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    Entries in Social Media (43)

    Monday
    Sep142009

    No I Won't be Your Fan

    Paraphrasing some recent comments from a C-suite executive in charge of all the corporate 'support' functions (HR, Finance, Procurement) at a mid-size organization:

    We need to be on Facebook, everyone in the organization has a Facebook profile, so I want our group to have a Facebook page.  Let me know when I can see it.

    Sound familiar?

    Using Facebook, or any other 'external' social platform for 'official' internal communications is an interesting idea, but I wonder if it really makes sense, particularly for corporate support functions like HR or Finance.

    Note: I am not talking about using Facebook and the like for recruiting; there are precedents, case studies, even 'summits' that are largely about recruiting on social networks.

    I am strictly speaking about classic 'internal' communications, the kind that are typically sent via blast e-mail or posted on an intranet. So should the average organization spend time and effort setting up a Facebook fan page for these purposes?

    Reasons why this makes sense

    Audience- Everyone is on Facebook. Well, probably not everyone, but the minute you got a friend request from Grandma you got the impression that most all of your employees are on Facebook.

    We get it- Setting up a Facebook fan page is free, can be done very quickly, and is a baby step into the new social world. Some organizations may think that setting up the fan page signals to employees that that management 'gets it', and is aware of the growing influence of social networks in business.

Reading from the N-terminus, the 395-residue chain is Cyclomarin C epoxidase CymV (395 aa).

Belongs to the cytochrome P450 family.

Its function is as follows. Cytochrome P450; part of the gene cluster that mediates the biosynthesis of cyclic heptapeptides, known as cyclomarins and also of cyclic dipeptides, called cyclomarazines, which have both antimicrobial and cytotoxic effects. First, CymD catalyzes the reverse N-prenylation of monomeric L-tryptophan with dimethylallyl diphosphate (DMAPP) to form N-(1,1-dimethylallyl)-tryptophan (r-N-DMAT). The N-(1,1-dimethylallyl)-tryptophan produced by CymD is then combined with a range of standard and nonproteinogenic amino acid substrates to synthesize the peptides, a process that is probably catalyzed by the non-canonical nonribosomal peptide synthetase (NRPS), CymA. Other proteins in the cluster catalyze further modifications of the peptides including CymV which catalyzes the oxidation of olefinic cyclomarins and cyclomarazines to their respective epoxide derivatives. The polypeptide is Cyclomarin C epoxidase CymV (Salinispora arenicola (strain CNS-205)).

Connection - If all the organization relies on mass e-mails and a static intranet for employee communications, any platform or tool that offers the potential for a more vibrant and participatory exchange of information is bound to be an improvement. You might truly generate some positive interaction with your 'fans' and increase the interest in your communications.Flickr - podiluska

    Reasons why this is dumb

    Tools first -The 'we need to be on Facebook' declaration strongly implies a 'tools first' approach to the problem.  What is the real issue you are trying to solve? What business outcome are you hoping to achieve?  It could be that the answers to those questions may lead you to a different solution, an internal executive blog, a series of podcasts, a 'live' radio show, or good old-fashioned town-hall meetings with the employees.  Yes, creating a Facebook page may be the right answer, but don't begin with the conclusion already determined.

    Ownership- You don't own the platform, the terms of service can change at any time, ads run on the sidebars you can't control, basically you have to be comfortable with a 'lack of control' that most organizations frankly are not all that comfortable with.